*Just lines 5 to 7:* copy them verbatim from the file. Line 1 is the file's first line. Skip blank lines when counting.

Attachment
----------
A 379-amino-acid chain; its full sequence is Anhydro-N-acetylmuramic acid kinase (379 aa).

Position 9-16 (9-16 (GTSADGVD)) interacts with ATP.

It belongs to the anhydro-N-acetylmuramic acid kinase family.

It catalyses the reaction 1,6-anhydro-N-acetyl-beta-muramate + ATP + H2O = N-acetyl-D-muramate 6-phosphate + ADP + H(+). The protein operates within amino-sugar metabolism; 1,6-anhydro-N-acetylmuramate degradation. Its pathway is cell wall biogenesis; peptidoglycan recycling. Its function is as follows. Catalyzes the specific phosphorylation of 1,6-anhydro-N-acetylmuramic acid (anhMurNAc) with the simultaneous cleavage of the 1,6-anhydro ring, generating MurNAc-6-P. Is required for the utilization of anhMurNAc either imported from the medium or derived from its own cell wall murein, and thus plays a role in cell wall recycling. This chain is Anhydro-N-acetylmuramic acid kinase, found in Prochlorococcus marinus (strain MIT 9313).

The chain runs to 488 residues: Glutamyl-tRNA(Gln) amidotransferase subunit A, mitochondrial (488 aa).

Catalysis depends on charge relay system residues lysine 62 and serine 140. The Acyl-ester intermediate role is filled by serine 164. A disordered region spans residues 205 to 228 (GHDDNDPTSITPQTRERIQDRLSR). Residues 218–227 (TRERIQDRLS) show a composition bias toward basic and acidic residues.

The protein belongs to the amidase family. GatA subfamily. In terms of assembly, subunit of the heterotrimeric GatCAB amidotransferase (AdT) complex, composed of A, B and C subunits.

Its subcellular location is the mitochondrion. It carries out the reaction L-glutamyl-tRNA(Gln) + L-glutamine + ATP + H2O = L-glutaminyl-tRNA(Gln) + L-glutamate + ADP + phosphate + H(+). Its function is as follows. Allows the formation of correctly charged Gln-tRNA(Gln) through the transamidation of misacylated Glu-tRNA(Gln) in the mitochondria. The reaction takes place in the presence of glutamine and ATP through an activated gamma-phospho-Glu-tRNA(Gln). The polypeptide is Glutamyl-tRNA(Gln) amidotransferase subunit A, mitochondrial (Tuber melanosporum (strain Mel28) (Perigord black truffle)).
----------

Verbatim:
The chain runs to 488 residues: Glutamyl-tRNA(Gln) amidotransferase subunit A, mitochondrial (488 aa).

Catalysis depends on charge relay system residues lysine 62 and serine 140. The Acyl-ester intermediate role is filled by serine 164. A disordered region spans residues 205 to 228 (GHDDNDPTSITPQTRERIQDRLSR). Residues 218–227 (TRERIQDRLS) show a composition bias toward basic and acidic residues.

The protein belongs to the amidase family. GatA subfamily. In terms of assembly, subunit of the heterotrimeric GatCAB amidotransferase (AdT) complex, composed of A, B and C subunits.